The term “bed rotting” is taking off on social media. It’s when someone decides to spend all day in bed scrolling through social media or binge-watching their favorite show.
Some younger people are embracing it as a form of self-care, but when can it turn negative for their mental health?
“Bed rotting can become a problem if you are doing it in the context to avoid something, or you feel like you are not physically or emotionally able to get out of bed,” says Dr. Emily Mudd, a child psychologist at Cleveland Clinic Children’s. “For example, if you’re staying in bed because you’re anxious about something or you’re doing it to avoid social interactions.”
Mudd notes constant pressure to be productive can be overwhelming, especially for kids.
With this in mind, taking a day off to rest in bed isn’t necessarily a bad thing.
She says that time to relax can help a child de-stress, but urges against using a concept like bed rotting as a primary coping skill.
Spending too much time in bed can lead to social isolation, which is a risk factor for mental health disorders like depression and anxiety.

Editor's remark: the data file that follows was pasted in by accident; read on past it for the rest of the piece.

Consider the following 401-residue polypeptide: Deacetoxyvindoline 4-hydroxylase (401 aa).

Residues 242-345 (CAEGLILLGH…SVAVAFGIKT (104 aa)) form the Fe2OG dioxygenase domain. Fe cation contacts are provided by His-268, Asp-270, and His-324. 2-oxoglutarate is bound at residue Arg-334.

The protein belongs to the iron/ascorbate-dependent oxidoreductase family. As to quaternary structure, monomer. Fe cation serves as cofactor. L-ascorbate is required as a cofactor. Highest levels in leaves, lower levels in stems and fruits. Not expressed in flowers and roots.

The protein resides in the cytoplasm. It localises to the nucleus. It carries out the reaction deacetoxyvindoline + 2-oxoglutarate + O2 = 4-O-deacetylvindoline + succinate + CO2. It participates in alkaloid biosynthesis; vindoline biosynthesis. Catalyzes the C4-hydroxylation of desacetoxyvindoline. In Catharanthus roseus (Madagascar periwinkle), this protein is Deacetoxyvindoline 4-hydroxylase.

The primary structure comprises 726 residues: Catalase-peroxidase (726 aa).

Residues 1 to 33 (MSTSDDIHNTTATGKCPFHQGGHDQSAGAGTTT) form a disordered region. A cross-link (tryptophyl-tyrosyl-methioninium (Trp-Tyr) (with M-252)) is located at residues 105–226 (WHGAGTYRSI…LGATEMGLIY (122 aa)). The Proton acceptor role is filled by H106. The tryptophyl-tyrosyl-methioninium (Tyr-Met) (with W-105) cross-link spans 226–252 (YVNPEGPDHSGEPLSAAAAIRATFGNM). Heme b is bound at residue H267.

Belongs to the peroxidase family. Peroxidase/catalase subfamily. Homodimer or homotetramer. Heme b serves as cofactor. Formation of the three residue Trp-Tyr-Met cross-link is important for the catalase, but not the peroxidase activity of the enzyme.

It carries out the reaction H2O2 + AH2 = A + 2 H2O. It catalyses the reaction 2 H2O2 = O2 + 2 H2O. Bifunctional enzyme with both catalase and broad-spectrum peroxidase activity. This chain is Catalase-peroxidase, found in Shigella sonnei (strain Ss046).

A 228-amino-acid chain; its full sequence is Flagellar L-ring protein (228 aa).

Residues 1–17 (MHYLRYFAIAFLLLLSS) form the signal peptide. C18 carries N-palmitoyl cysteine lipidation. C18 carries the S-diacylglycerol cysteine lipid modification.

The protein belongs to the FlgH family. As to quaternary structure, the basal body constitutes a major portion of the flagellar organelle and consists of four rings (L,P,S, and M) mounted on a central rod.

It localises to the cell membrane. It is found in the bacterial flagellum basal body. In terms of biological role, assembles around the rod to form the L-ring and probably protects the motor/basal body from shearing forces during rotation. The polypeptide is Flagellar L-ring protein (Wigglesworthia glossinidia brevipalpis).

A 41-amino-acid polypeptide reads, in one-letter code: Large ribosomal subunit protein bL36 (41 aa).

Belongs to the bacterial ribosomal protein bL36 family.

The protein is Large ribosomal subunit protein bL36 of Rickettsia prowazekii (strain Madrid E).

She encourages parents to keep an open, non-judgmental dialogue with their kids about mental health and adds parents should seek the help of a medical professional if a child is showing symptoms of depression or anxiety.
“If you’re a parent and your child has been spending significant periods of time in bed, that is a raise for concern,” Mudd says. “Children have social, developmental and emotional needs that cannot be met by being solitary in bed. They have activity-based needs, like being with peers and academic learning. Although rest is important, these activities are crucial for social, emotional and cognitive development.”
—Cleveland Clinic, clevelandclinic.org